Easy Afghan biscuit recipe

For those who love all things cookie; I’m looking at you cookie monster, you may already be familiar with Afghan biscuits or cookies to our American friends. If not, they’re a must try! These Afghan biscuits are creamy, nutty, chocolatey, crunchy and could be the definition of yum. They’re hit with both little kids and big kids alike.

The origin of the Afghan biscuit recipe and the derivation of the name are unknown, but the recipe has appeared in many editions of the influential New Zealand Edmonds Cookery Book. They’re surely one of the country’s greatest exports, second only to Richard Wilkins hair.

This recipe has a high proportion of butter, and relatively low sugar, no rising agent, giving them a soft, dense and rich texture, with crunchiness from the cornflakes, rather than from a high sugar content. The substantial butter used gives the biscuit a soft melt-in-the-mouth texture, and the sweetness of the icing offsets the low sugar content of the biscuit and the cocoa bitterness.

The simple ingredients and easy steps make these biscuits the perfect treat to make on a lazy Sunday to have with a cuppa. With the added bonus of many of the ingredients required being pantry staples why not give this Afghan biscuit recipe a try.

If you love this Afghan biscuit recipe then be sure to check out our recipes for florentine biscuits, oatmeal raisin cookies, melting moments with jam.

Easy Afghan biscuit recipeNew Zealand Afghan biscuit recipeEasy Afghan biscuit recipeEasy Afghan biscuit recipeEasy Afghan biscuit recipe

Easy Afghan biscuit recipe
Prep time
Cook time
Total time
These afghan biscuits are creamy, nutty, chocolatey, crunchy and could be the definition of yum.
Recipe type: Dessert
Cuisine: New Zealand
Serves: 30
  • 250g butter softened
  • ¾ cup brown sugar
  • ¼ cup Cocoa powder
  • 1⅔ cups plain flour
  • 2½ cups cornflakes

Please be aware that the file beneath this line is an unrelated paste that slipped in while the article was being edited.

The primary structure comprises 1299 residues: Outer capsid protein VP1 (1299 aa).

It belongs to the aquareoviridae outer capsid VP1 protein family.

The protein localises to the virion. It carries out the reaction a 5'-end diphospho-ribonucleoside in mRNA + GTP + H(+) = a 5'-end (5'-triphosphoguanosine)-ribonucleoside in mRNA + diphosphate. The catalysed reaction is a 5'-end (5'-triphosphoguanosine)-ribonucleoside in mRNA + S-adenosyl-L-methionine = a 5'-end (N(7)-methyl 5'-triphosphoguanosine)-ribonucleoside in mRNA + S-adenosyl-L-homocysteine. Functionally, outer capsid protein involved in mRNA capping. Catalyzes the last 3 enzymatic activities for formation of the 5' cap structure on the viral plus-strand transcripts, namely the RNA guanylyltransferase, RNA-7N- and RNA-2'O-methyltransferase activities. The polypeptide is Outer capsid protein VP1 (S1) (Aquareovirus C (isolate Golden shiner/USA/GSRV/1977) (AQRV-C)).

• Walnuts, to decorate
Chocolate icing
  • 1½ cups icing sugar mixture
  • 2 tablespoons cocoa powder
  • 2 tablespoons hot water
  1. Preheat oven to 180C/160C fan-forced.
  2. Grease 2 large baking trays and line with baking paper.
  3. Using an electric mixer, beat butter and sugar together until light and fluffy. Add cocoa and flour. Beat on low speed until combined. Stir in cornflakes. Roll level tablespoons of mixture into balls. Flatten slightly. Place onto prepared trays, 4cm apart, to allow room for spreading during cooking.
  4. Bake for 16 to 18 minutes or until just firm to the touch, swapping trays halfway through cooking. Cool completely on tray
  5. Make Chocolate icing: Sift the icing sugar and cocoa into a bowl. Gradually stir in enough hot water until the mixture is smooth and combined.
  6. Add a teaspoon of chocolate icing onto the tops of the biscuits, spreading slightly (see note). Decorate with walnuts. Set aside for 1 hour to set. Serve.

Sugar Cookies

This weekend was Brooke’s future sister in-laws Kitchen Tea. I am still not entirely sure what the afternoon entails, but I know there was an array of savoury and sweet treats thanks to the leftovers that got brought home! To contribute to the afternoon Brooke volunteered herself to take on the sweets, which included mini lemon meringue pies, cupcakes and lastly sugar cookies.